A Girl With a Body

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Me, age 1

 

I’ve believed I was fat for as long as I can remember. I think I was 6 the first time I set a goal to “be able to wear a bikini” like the girls I saw in the catalogs. I cannot remember a time when I didn’t look at a picture of myself and think, “God, I look so gross.” I grew up full of self-hatred and guilt and shame about my body.

 

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Me, age 10

 

Now I feel confused when I look back at photos of myself growing up, or even photos from 5 years ago. I wasn’t fat. I was just a girl with a body. And now I’m just a woman with a body. Yes, I have fat. Maybe more than others. But that is not who I am nor is it what defines my body.

 

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My cousin and I, about age 16. I’m on the right.

 

My feelings about this are so complicated. It’s quite hard to write about. I feel so angry at the culture that was designed to make me hate my body and sad for the tiny human that grew up full of shame for the body that simply made me human. And if I’m honest, I still feel a lot of shame about my body.

 

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Me, Age 25 (2013) I remember looking at this picture and feeling completely disgusted by it. Now I look at it and wonder why on earth I would have felt that way. Why did I not feel proud that I had just CLIMBED A FUCKING MOUNTAIN?

 

It is so important that we heal our relationships with our bodies as adults so that our children do not inherit body shame the way we have inherited it.

 

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Me , on my wedding day (2018, Age 28).
When I first looked at the pictures of my wedding day, I had to work SO HARD to focus on the joy that had been captured and not what I felt was shameful about my body.

 

What if we all felt joy about our bodies, rather than shame? How would that change the world? We have so much work to do to begin healing.

 

Image result for jes baker body positive quotes love yourself

Voice

I remember wanting to be an author from a very young age. My first book was called “Snow, snow everywhere.” It was winter in Utah and presumably I looked out the window, saw snow on the ground and just went for it. Inspired by the repetitive texts of Hooked on Phonics, I wrote something like this:

“Snow on the grass. Snow on the swings. Snow on the house. Snow, snow, everywhere!”

Apparently, it was lost on me that my last name was Snow and I could have done some clever word play with a book exclusively about snow. No wonder it was never published.

Next came the journals. I started and never finished several in elementary school, though most of those only have a few pages in the front with writing. I was never a consistent journal keeper until 8th grade when I started writing about all the shit that hits the fan during the years I refer to as the universally smelly armpit of childhood. Since then, I’ve probably fill up about a dozen journals.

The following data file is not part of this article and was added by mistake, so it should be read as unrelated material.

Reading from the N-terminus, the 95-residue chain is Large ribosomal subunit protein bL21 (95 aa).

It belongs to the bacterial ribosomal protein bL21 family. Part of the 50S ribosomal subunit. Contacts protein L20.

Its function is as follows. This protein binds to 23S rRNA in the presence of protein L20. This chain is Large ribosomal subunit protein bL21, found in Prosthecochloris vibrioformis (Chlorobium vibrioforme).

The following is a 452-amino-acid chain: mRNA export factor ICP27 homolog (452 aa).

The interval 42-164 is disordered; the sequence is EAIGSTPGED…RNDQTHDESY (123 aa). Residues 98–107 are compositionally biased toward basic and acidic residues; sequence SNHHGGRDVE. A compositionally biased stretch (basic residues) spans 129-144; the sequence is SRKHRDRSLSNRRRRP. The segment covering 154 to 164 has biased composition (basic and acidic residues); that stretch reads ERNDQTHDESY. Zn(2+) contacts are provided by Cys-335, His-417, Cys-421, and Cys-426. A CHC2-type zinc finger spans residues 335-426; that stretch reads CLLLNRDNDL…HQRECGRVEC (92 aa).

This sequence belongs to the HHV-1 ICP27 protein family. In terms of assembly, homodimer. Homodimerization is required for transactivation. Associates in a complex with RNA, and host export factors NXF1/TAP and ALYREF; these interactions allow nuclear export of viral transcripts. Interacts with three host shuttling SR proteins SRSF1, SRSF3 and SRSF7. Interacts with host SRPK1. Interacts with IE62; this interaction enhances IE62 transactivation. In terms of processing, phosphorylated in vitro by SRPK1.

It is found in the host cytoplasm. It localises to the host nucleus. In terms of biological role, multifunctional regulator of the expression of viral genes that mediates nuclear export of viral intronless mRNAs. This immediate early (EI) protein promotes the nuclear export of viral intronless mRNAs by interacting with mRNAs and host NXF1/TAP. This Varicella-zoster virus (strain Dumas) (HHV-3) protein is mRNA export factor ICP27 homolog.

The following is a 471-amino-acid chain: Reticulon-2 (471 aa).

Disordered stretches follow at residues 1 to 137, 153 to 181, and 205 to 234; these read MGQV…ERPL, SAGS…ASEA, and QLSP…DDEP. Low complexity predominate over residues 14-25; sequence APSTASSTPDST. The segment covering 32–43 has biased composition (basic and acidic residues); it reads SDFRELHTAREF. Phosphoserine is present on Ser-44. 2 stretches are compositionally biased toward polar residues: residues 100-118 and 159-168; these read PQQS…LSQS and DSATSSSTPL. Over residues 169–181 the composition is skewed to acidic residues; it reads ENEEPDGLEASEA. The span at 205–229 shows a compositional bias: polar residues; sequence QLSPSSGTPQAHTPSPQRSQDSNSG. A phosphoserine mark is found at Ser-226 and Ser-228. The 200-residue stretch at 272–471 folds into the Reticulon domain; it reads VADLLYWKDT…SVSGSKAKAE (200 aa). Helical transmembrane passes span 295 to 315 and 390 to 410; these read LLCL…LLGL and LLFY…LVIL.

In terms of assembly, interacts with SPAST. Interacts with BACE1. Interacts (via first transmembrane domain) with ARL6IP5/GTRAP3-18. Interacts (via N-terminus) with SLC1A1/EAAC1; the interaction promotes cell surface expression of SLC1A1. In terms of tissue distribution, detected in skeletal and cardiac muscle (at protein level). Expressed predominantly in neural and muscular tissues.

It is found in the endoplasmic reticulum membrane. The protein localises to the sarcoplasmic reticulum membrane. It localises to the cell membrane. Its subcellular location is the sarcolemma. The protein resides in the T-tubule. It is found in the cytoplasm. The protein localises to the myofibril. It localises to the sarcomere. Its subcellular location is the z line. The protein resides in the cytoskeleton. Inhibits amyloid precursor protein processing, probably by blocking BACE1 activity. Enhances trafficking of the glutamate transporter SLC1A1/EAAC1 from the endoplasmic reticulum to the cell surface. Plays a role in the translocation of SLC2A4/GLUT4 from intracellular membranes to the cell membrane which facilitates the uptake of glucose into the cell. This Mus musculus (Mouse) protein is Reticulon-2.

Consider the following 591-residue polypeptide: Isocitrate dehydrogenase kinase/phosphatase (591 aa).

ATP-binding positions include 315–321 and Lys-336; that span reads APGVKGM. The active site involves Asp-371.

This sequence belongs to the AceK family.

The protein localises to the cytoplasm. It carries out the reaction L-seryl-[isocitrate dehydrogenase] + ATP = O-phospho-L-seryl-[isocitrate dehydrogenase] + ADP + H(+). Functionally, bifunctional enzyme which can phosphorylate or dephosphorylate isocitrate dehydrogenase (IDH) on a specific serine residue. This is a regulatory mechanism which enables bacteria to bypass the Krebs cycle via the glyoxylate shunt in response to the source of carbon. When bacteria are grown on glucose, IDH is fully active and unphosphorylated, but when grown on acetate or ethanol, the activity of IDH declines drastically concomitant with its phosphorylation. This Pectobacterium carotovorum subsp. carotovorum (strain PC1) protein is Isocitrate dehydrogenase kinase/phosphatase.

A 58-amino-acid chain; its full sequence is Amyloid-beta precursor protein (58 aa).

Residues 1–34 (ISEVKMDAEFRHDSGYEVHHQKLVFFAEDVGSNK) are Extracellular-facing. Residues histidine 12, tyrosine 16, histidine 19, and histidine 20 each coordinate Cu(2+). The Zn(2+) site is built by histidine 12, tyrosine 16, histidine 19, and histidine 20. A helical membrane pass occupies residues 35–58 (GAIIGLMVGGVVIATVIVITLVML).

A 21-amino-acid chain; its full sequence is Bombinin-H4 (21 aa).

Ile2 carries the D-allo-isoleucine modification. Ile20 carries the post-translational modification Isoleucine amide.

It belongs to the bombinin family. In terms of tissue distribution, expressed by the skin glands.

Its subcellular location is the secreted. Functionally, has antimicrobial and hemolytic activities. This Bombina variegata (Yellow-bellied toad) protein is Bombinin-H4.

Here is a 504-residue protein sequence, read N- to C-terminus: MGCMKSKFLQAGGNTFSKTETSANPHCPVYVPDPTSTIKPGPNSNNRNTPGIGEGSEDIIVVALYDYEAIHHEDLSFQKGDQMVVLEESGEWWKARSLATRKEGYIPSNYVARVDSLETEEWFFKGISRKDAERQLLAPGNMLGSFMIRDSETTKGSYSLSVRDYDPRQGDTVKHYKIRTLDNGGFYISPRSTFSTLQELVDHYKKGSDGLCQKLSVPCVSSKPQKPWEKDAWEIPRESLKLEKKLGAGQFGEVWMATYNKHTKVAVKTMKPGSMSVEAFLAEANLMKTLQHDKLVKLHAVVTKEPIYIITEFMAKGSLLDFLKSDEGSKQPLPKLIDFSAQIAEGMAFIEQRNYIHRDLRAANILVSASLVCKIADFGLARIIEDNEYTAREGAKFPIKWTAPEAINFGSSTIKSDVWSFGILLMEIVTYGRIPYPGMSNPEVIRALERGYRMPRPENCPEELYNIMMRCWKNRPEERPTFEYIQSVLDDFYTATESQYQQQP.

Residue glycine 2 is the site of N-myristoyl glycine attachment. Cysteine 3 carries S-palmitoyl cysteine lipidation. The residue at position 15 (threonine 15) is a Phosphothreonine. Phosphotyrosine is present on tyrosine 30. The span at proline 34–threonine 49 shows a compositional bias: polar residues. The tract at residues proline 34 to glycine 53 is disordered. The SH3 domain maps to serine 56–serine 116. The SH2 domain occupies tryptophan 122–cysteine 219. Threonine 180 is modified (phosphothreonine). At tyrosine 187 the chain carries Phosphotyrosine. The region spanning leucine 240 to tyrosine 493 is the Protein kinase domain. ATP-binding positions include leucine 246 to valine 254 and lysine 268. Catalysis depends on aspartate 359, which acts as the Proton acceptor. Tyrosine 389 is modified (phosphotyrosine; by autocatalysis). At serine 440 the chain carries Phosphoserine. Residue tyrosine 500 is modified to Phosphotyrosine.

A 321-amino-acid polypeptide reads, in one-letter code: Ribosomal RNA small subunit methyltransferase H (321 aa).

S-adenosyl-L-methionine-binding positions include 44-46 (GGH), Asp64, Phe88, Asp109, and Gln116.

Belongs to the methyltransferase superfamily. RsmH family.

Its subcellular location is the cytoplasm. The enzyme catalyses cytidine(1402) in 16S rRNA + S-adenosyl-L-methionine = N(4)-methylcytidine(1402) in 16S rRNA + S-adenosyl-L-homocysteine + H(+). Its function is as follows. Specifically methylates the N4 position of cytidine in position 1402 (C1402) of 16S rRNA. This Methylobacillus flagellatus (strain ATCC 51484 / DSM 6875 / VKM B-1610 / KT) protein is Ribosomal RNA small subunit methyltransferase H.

I’ve also tried to blog before. One was called “The Epitome of Possibility” which was supposed to chronicle my “adventures” as a young adult. Since I generally feel like a boring human, I never had many adventures to document. It didn’t take long for the possibility to peter out. I also attempted to keep a “weight loss” blog in the name of personal accountability. Ha! That also lasted for about a month, only slightly shorter in duration than my diet.

So, when recently I started getting an itch to write and thought about a blog, my instinct was to doubt. I’ve been there, I’ve tried and failed at that. But I kept thinking about it.

What if I had a diabetes blog? A school psychology blog? A body positive blog? A personal blog? A baking blog? A blog about my dog?

I greeted each of these idea with a “No, nope, definitely not.” Mostly, I told myself I could not write about these things because I was not good enough at any of them. Blogs are for people who know what they’re talking about, I thought. Not you.

And then this idea came.

What if I had a blog about adulting?

Okay, this is not a novel idea. There is literally an entire BOOK titled Adulting. Yes, I’ve read it and I own it… wait, so maybe it is a “NOVEL” idea…? Get it?

Anyway, surely there are hundreds of internet blogs with this theme. But why not one more? Because adulting is all of those other ideas wrapped into one ambiguous catch phrase. Which gives me the freedom to write about anything I want.

Adulting is…

  • Dealing with chronic illness and confronting your mortality.
  • Having a job that you might love, but maybe also hate
  • Taking care of a lot of boring shit even when you don’t want to
  • Having a dog that you treat as your child.
  • Maybe someday also having a child…?
  • Trying to have hobbies, even though you feel too busy
  • Working on making peace with your body
  • Confronting mental illness head on.
  • Making room in your life for the people you love
  • Trying to be well.
  • Failing. Often.

The truth is, I don’t think there are enough words on the internet about how FUCKING HARD it is just to be a functioning person, but more than that, how often we fail at that goal.

And that’s the voice I want to bring to the world. That adulting is hard. And often I fail. And that’s okay.

Truthfully, on day 1 as I begin writing this blog, I don’t really care if anyone reads these words. I am here because I have something to say. I am here to find my voice. I am here to fulfill my childhood dream of being a writer. I don’t need others to read my words to accomplish any of that.